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- To: <email@example.com>
- Subject: Re: change-class
- From: Bruno Haible <firstname.lastname@example.org>
- Date: Fri, 17 Jan 1997 18:28:51 +0100
- In-reply-to: <9701151759.AA23360@ticco>
- References: <9701151759.AA23360@ticco>
Andreas Dietz <email@example.com> says:
> it seems that the CLOS implementation of CLISP does not contain
This is true. If you want CHANGE-CLASS in CLISP, you can use PCL instead
of the built-in CLOS. But it will be much slower.
> In my problem at hand, I only need to change the class of
> an object, no slots must be added or updated. How can I achieve the
> result of CHANGE-CLASS for this special case?
If you need CHANGE-CLASS (i.e. change an object's class while the
object remains EQ to what it was before), in my opinion you should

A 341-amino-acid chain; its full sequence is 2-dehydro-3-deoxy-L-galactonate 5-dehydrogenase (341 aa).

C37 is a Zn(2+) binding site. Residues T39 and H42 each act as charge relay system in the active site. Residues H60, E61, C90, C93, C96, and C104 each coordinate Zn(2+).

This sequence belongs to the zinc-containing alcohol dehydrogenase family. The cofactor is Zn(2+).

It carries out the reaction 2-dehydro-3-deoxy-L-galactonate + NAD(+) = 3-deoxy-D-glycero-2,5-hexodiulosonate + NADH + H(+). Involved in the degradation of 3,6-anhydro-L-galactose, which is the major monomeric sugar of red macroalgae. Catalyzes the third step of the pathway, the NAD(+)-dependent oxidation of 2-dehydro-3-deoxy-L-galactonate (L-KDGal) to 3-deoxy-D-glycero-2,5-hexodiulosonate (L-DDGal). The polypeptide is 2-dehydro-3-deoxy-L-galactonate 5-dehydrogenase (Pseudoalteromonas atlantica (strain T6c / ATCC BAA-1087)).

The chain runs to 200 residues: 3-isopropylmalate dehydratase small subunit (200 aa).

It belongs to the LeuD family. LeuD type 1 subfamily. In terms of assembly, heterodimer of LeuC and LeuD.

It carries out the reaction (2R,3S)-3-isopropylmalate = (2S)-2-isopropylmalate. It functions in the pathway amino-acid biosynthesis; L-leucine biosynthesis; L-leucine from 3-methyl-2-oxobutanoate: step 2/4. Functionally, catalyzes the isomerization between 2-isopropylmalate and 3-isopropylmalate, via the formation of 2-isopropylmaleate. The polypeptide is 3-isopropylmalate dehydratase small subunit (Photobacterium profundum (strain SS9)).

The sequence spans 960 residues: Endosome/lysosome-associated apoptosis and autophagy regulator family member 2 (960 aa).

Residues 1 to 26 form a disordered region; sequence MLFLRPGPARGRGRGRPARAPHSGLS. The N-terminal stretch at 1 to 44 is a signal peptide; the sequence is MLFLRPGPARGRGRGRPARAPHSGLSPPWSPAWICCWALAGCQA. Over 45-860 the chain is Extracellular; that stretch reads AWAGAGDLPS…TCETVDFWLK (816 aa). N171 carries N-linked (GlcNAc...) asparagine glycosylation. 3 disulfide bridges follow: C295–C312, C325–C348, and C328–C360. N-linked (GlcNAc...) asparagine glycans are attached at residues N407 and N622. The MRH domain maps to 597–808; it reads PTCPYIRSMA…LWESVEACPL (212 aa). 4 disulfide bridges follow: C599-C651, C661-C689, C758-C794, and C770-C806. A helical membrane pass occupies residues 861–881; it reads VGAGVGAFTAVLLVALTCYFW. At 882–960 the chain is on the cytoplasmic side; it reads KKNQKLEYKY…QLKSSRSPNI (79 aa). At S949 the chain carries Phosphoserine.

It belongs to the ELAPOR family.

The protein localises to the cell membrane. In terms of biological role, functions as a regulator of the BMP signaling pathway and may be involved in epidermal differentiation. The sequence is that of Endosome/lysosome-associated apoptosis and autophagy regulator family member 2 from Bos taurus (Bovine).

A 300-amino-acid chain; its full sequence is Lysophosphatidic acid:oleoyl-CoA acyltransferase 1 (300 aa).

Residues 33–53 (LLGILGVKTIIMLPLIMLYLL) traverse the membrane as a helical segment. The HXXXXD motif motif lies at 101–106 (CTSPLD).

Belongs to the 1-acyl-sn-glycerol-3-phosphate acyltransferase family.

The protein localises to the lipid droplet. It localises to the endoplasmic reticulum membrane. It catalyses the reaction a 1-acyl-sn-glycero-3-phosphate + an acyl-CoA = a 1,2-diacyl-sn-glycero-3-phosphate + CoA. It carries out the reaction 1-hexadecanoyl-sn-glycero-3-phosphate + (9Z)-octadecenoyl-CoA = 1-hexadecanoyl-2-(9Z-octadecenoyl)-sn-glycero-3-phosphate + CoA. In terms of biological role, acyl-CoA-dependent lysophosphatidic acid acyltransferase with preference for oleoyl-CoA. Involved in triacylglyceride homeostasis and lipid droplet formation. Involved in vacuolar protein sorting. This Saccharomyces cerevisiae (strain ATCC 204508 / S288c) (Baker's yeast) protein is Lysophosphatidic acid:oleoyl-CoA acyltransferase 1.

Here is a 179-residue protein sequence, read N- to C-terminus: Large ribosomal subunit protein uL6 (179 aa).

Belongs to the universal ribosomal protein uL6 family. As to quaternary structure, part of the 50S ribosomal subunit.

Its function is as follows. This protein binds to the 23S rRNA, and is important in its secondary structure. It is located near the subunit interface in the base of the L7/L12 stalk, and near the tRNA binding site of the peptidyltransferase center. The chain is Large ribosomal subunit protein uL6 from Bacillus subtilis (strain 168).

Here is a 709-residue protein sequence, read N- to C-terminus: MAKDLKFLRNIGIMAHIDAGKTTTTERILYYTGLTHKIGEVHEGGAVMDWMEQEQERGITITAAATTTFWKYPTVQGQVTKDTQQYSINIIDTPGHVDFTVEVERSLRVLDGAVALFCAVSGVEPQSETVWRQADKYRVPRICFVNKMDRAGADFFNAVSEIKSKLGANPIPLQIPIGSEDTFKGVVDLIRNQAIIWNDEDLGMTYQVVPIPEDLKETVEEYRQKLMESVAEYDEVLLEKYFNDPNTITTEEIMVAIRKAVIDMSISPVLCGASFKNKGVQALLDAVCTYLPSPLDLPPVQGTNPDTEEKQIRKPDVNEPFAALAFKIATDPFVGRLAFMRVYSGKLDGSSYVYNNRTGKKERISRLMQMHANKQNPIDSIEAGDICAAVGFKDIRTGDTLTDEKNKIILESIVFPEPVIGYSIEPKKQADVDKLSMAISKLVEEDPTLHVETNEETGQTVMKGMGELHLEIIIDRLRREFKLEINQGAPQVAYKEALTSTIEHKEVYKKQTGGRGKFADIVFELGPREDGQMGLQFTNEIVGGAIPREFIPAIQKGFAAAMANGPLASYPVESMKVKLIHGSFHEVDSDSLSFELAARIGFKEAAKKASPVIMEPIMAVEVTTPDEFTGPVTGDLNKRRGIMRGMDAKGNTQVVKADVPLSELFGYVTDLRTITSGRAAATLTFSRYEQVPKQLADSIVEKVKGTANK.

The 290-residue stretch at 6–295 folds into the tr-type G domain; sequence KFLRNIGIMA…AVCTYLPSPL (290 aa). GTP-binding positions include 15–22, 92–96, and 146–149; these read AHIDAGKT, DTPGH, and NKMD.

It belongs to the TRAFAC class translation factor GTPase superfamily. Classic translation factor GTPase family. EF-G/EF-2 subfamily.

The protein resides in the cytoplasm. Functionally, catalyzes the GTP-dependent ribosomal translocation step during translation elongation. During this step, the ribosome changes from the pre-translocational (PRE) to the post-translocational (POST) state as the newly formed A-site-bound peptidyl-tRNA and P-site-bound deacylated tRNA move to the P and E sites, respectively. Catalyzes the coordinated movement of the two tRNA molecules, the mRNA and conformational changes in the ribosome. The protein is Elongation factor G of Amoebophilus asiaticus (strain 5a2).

rethink about your class hierarchy.
As a general workaround: You can easily achieve your goal by
introducing an indirection class, like this:
(defclass <bozo> () (x y ...))
(defclass <bozo-container> ()
(indirection accessor: bozo-container-indirection)
;; Extend the accessors and any other generic functions so they automatically
;; follow the indirection.
(defmethod bozo-x ((object <bozo-container>))
(bozo-x (bozo-container-indirection object))
(defmethod (setf bozo-x) (new-value (object <bozo-container>))
((setf bozo-x) new-value (bozo-container-indirection object))